Saturday, March 24, 2012

Who Needs Vodka When You Have Insomnia?

When I posted yesterday, I felt totally miserable.  It is amazing to me how much can change in my life just because I got enough sleep.  I recently read an article about Tera Moody, a top marathoner, who suffers from insomnia.  It was such a good read because I so frequently (like yesterday) forget how detrimental sleep deprivation is for performance.  I am here to tell you that it takes it's toll on rational thinking, too.  According to what I have heard, the level of sleep deprivation I function with most of the time is comparable to being legally drunk... all the time.

I wish this weren't the case in my life but it is.  I either need to address it, as Tera Moody has, or accept the less than stellar existence that comes with chronic sleep deprivation.  I have always been a poor sleeper and being on a 3rd shift schedule with no regular hours is making it much, much worse.  A good days sleep is one where I get 5-6 hours and only get out of bed a dozen times during the span.  A bad day is one where I get less than three.  I have one day a week scheduled where I do not sleep at all.  Often, it causes enough disruption that the following day, I sleep very little.  It is common for me to go from Monday morning to Thursday morning with less than 5 accumulated hours of sleep, and have many weeks where the total for the whole week is less than 20.  When I string several weeks of that together, like I did last month, then the tremendous debt is nearly impossible to pay without having a few weeks off from work to "reset".  Since the best I ever do while working is still a deficit, though smaller, I am unable to convince my body to forgive me for a very long time.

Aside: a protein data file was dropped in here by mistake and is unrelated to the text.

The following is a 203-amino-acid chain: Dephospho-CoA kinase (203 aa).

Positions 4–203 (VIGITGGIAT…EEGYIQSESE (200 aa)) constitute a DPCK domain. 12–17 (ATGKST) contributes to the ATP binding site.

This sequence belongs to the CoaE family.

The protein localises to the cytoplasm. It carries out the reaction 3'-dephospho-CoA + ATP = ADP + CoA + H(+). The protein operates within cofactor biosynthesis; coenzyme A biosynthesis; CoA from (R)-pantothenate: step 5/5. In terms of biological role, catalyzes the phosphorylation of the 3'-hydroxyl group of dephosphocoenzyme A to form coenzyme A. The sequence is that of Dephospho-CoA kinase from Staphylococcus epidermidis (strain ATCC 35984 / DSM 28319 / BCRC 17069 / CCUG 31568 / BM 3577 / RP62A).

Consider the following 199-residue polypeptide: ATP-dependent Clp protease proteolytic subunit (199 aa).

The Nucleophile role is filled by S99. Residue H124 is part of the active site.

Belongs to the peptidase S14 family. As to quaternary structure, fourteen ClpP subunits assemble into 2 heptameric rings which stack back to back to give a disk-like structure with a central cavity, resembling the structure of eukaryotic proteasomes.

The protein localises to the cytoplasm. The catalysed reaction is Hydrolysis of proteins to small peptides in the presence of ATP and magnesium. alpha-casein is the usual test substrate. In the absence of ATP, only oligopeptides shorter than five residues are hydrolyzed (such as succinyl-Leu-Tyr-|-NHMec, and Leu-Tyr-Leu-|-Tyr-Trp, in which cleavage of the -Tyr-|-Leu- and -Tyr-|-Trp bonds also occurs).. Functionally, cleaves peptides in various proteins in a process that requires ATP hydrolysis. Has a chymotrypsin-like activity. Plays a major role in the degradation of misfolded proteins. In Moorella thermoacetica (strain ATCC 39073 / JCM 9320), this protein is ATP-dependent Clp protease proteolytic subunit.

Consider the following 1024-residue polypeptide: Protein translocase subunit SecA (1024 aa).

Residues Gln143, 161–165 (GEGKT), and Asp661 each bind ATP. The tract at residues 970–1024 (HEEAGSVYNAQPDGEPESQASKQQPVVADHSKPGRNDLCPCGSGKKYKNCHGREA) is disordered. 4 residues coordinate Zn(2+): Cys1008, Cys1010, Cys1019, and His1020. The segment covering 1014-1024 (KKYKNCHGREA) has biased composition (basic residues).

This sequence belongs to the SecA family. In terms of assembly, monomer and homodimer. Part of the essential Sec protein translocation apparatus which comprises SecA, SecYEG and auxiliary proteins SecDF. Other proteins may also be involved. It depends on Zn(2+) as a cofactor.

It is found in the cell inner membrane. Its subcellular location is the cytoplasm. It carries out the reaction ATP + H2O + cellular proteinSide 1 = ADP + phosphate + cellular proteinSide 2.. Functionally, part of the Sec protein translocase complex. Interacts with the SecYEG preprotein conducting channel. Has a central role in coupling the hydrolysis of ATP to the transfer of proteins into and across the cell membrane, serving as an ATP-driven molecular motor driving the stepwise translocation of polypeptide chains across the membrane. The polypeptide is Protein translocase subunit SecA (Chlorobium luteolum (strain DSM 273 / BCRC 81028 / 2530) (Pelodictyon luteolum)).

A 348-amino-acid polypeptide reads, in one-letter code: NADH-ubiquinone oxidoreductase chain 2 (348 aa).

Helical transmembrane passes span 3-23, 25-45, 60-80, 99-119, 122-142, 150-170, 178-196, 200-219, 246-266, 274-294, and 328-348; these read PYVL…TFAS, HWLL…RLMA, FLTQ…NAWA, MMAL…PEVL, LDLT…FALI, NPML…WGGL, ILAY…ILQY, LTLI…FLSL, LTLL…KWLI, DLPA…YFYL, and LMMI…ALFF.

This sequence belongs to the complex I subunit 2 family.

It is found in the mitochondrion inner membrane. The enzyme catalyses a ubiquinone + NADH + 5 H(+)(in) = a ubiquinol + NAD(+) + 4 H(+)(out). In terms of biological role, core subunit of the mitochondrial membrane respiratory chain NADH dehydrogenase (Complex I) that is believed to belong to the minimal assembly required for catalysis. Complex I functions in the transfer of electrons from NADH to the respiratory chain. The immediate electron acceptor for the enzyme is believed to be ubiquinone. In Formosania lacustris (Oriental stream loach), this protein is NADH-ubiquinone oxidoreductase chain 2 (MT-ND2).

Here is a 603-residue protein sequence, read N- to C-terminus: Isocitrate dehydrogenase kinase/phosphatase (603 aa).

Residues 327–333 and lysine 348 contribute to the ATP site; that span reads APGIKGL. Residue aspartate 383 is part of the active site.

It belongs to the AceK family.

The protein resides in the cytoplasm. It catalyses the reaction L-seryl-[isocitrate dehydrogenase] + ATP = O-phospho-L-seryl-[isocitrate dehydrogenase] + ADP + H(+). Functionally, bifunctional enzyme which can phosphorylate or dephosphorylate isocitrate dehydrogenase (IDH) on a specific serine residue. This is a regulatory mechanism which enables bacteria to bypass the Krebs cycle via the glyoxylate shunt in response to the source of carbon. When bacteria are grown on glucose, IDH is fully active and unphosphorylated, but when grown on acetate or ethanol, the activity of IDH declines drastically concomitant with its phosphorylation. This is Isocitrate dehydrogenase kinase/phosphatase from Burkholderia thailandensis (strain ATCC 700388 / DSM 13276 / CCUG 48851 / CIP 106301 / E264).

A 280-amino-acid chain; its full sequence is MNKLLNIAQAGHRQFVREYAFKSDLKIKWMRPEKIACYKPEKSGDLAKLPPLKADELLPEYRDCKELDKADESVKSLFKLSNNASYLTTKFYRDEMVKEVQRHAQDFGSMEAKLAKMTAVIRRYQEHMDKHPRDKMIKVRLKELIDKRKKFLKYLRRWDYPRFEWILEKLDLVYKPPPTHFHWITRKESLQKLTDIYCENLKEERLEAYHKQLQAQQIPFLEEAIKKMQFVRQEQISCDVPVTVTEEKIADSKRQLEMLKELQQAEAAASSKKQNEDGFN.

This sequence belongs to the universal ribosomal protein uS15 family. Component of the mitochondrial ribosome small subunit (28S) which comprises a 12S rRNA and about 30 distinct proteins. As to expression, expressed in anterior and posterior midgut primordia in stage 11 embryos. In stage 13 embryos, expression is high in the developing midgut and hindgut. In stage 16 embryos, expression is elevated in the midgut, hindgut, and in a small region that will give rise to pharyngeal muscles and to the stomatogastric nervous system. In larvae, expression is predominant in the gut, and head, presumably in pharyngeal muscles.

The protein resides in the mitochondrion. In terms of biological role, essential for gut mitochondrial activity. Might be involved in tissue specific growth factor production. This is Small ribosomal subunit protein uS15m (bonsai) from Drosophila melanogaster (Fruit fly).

I have been willing to overhaul my diet, my attitude towards training, my lifestyle, and nearly everything else, so now it may be time to start addressing this problem.  Part of doing that is understanding and identifying when I am so tired I am irrational, like yesterday, and also realizing that if my body is exhausted, my brain doesn't get a vote.  My performance, no matter how pathetic, is going to be all that I have today.  By trusting myself to try and push in my workouts, I can give myself permission to be run-down and tired without taking the result of that personally.

Yes, I take each workout personally.  When I don't do well, I feel like I have let myself down.  The key here is shifting the focus from the result of that effort to the effort itself.  If I did the workout at the appropriate intensity and my body barely got through it, then I still did my job and it's time to address the greater problem of fatigue and depletion.

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